Love In The Afternoon (Billy Wilder, 1957) starring Gary Cooper and Audrey Hepburn — the ending had to be rewritten because the Hays Office thought the original was immoral. ‘Nuff said.

And it’s much better than Wilder’s most famous comedy, Some Like It Hot.

A Royal Scandal (Ernst Lubitsch, 1945) starring Tallulah Bankhead and Anne Baxter — Catherine The Great’s love life, as portrayed by Tallulah. Word is that the best scenes involved Ms. Bankhead’s improv of the dialogue, the language bluer than the Pacific Ocean. Had it been filmed in 1932, it would have fitted in with today’s movies. Because it was filmed in 1945, though, the improvised dialogue was all cut out. Still funny, though, because Lubitsch.

Bluebeard’s Eighth Wife (Ernst Lubitsch, 1935) starring Gary Cooper and Claudette Colbert — serial marriages, divorce, alimony and mistaken identity, oh my. How I love this movie.

Bachelor Mother (Garson Kanin, 1939) starring Ginger Rogers and David Niven — Ginger in a non-dancing role, and Niven at his not-so imperturbable best. Viewed in contemporary terms, the plot is ridiculous; back then, it was very serious — which is why it gets the comedy treatment.

All these are just the ones which come to mind first; I’ll post more later as I think of them.

And next weekend there’s going to be a spinoff from this post, brought to mind by some of the pictures.


*Blazing Saddles is not a comedy, it’s a farce — in so many ways.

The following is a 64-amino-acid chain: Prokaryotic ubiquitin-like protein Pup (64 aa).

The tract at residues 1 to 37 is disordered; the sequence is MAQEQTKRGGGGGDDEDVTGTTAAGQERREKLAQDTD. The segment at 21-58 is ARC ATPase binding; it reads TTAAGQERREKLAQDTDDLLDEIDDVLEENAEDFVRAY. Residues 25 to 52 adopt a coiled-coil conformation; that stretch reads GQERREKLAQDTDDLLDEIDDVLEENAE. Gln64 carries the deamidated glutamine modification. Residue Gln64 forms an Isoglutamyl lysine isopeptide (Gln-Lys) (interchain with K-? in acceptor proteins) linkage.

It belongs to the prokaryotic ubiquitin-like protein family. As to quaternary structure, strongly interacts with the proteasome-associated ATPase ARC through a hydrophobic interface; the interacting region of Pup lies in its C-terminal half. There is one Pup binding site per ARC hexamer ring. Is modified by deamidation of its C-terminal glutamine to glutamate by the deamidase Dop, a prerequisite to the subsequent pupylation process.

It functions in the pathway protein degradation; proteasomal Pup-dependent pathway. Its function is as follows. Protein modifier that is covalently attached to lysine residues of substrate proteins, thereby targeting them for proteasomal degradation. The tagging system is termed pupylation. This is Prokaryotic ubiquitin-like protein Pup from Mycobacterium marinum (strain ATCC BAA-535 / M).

5 Worst Things To Say Or Hear At The Altar On Your Wedding Day

Ranked in order of awfulness:

  • “I thought you had the ring.”
  • “I take thee ummm… what’s your name again?”
  • “What do you mean, you filed for bankruptcy yesterday?”
  • “My mother’s joining us on the honeymoon.”
  • “Honey? I think you forgot your Maxi-Pad…”

and a bonus (from Doc Russia):

  • “I now pronounce you husband and wife.”

You suggestions in Comments…

Knight To Queen 4 Play

Seeing as we’re already on the topic (see next post below), you just have to know you’re in for a few laughs when an article begins with these words:

“The point of this article is to shamelessly up your orgasm quota..”

Race quotas, gender quotas, LGBTOSTFU quotas, and now orgasm quotas. Do we need any of these anymore?

Anyway, those are the seven things that Tracey Cox [sic] suggests “will guarantee an orgasm EVERY time”.

I am not an expert on these matters, but I have to tell you that in my somewhat checkered experience, a couple of them will guarantee not an orgasm but raucous laughter or the services of an osteopath. What’s needed in those cases are a good strong pulley setup and an ostrich feather, maybe two.

I will concede, however, that one of her suggestions is a 100% slam-dunk, every single time.

(And no, I’m not going to tell you which one. You can find it for yourself, just like I had to.)

Jump Start

Apparently it’s quite easy to restore a woman’s libido:

Zaps to the ankle may boost a woman’s libido more than foreplay: sending electrical signals from the foot to the base of the spine can cause arouse in less than 30 minutes

Knowing that my Loyal Readers are often of a DIY disposition, however, I would caution y’all before you try this on your girlfriends / wives / FWBs with your own equipment, such as this:

…or this:

The effect on yer beloved may be a little more, ummm extreme than you may have been expecting.

Don’t ask me how I know this.

For my Lady Readers:  don’t even go there.

And a final thought: 30 minutes? If you can’t get yer old lady started with 30 minutes of traditional foreplay, you either need to update your technique or else check her pulse.